Bestiality is generally considered a bad thing, but the Missouri Senate takes the state slogan seriously: Sure, sexual activity with a llama may sound like behavior worthy of discouragement, but I'm from Missouri, so you'll have to show me.
For the past two years, Rep. Catherine Hanaway (R-Warson Woods) and Rep. Kate Hollingsworth (D-Imperial) have failed to show the Senate just how unlawful mounting a monkey should be. Failure to pass an anti-bestiality bill was just one of the many numbskull nonachievements you can hang on the General Assembly this session. Yes, maybe that's why a Missouri dog has that worried look on her face when her master comes home drunk: The law is not on her side.
As with many cutting-edge social issues, the weekly tabloid you hold in your hands was instrumental in pushing this controversial cause to the forefront. "The Riverfront Times kind of started it all," Hanaway says. "Kate Hollingsworth and I both had constituents who read the Riverfront Times article and contacted us and urged us to sponsor the legislation."
That article [Melinda Roth, "All Opposed, Say 'Neigh'" RFT, Dec. 15, 1999] dealt with a British documentary, Hidden Love: Animal Passions that featured a Carl Junction, Mo., man who gave new meaning to the term "riding a horse." He claimed his horse, Pixel, as his wife, and the documentary showed him in flagrante delicto, doing the interspecies-intercourse thing. A review of the televised documentary in London's Evening Standard stated, "In Missouri, you can not only take your poodle to the opera, you can buy it a negligee and indulge in some no-nonsense beef-bayoneting afterwards, without fearing a knock on the bedroom door from disapproving authorities."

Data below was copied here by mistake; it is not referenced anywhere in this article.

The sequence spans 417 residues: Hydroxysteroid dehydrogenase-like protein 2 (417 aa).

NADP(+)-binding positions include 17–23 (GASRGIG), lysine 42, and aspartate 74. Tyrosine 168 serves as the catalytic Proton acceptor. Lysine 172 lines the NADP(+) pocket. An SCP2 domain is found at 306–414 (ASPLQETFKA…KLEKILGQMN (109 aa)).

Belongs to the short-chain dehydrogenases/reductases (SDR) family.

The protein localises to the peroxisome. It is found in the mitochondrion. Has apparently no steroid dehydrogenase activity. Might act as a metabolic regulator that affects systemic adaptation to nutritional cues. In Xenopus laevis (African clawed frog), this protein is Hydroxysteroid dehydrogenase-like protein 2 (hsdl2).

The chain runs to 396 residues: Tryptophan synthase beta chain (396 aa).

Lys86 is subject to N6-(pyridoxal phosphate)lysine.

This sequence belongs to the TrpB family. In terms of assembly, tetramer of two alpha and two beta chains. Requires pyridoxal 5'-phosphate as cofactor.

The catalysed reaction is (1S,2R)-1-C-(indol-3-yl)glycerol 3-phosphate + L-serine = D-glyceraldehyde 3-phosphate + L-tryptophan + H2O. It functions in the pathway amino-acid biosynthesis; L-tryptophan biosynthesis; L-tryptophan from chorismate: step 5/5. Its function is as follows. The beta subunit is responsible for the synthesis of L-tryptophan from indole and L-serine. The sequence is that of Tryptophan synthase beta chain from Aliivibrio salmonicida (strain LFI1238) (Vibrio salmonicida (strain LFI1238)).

That still holds true, despite the efforts of Hanaway and Hollingsworth. Last year, Hollingsworth sponsored the bill; this year, it was Hanaway. She attached it to three different bills -- legislation dealing with agriculture, crime and sexual assaults on elderly persons or prison inmates. Sen. Morris Westfall (R-Halfway), a livestock farmer from the Ozarks, bumped the amendment off the agriculture bill. "It wasn't germane for the ag bill; that could have gotten into constitutional problems," says Westfall aide David Leek. "Then it was in a crime bill that never got up to bat on the Senate floor, although the committee dropped several pieces of that to get it smaller, and that was one of the pieces that the committee dropped."
Meanwhile, Westfall, who is back at his ranch, has expressed concern that animal-rights zealots could attempt to prevent such veterinary practices as the collection of semen from bulls and artificial insemination of cows by using an anti-bestiality law to block livestock breeding. Just how does Westfall think the vet collects the semen -- by taking the bull to dinner and a movie before going back to the barn? Westfall's concerns baffle Hanaway; her bill specifically states that "generally accepted animal husbandry practices or generally accepted veterinary medical practices" would not be prohibited.